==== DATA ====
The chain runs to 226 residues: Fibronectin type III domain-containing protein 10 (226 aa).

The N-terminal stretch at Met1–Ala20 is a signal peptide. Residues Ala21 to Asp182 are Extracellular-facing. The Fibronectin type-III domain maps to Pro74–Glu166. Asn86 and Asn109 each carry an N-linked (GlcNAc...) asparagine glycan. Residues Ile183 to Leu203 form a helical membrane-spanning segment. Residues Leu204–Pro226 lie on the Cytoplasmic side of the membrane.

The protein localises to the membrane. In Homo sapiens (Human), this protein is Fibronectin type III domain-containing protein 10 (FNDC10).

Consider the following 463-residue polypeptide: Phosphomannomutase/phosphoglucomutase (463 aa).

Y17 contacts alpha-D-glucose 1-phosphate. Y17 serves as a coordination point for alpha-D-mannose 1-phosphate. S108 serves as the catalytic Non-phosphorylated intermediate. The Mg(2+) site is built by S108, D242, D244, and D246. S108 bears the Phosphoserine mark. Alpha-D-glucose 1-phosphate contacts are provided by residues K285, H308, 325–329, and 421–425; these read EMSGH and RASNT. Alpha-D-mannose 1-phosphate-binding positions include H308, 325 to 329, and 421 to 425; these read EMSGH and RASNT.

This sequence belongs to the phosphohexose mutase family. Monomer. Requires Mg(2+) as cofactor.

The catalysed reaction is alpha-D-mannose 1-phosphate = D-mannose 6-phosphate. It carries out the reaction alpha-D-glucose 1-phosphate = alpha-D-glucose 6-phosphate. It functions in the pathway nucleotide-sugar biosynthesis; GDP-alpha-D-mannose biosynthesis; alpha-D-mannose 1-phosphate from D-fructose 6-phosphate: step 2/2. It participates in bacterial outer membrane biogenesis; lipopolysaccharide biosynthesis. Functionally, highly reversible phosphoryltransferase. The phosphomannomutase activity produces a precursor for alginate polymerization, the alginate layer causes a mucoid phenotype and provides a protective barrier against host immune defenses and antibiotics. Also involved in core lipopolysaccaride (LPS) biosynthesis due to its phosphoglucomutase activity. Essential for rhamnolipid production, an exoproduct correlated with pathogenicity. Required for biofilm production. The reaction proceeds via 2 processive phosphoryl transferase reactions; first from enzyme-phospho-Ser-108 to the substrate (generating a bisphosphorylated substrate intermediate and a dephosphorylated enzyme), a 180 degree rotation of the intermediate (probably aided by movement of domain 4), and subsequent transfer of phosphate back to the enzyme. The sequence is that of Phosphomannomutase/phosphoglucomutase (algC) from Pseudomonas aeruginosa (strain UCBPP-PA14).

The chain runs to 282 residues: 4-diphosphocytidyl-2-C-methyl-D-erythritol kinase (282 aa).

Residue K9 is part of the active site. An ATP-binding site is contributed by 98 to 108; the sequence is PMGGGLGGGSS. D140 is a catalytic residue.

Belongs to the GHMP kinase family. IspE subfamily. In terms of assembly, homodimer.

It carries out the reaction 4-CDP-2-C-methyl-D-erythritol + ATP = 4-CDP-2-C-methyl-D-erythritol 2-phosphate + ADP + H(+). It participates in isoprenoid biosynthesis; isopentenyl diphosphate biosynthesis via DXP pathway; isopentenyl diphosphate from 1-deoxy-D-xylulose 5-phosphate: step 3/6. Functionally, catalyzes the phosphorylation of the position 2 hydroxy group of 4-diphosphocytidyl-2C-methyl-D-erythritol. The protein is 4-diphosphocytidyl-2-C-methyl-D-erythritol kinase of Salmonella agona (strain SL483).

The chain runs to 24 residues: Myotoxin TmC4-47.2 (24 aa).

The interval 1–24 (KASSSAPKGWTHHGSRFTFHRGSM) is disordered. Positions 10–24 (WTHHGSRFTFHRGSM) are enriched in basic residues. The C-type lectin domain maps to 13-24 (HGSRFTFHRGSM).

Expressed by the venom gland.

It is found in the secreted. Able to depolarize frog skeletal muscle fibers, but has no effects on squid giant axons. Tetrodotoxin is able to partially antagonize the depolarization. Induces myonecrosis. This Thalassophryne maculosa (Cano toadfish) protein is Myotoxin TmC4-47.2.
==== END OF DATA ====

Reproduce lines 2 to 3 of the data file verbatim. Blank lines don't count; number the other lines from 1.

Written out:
The N-terminal stretch at Met1–Ala20 is a signal peptide. Residues Ala21 to Asp182 are Extracellular-facing. The Fibronectin type-III domain maps to Pro74–Glu166. Asn86 and Asn109 each carry an N-linked (GlcNAc...) asparagine glycan. Residues Ile183 to Leu203 form a helical membrane-spanning segment. Residues Leu204–Pro226 lie on the Cytoplasmic side of the membrane.

The protein localises to the membrane. In Homo sapiens (Human), this protein is Fibronectin type III domain-containing protein 10 (FNDC10).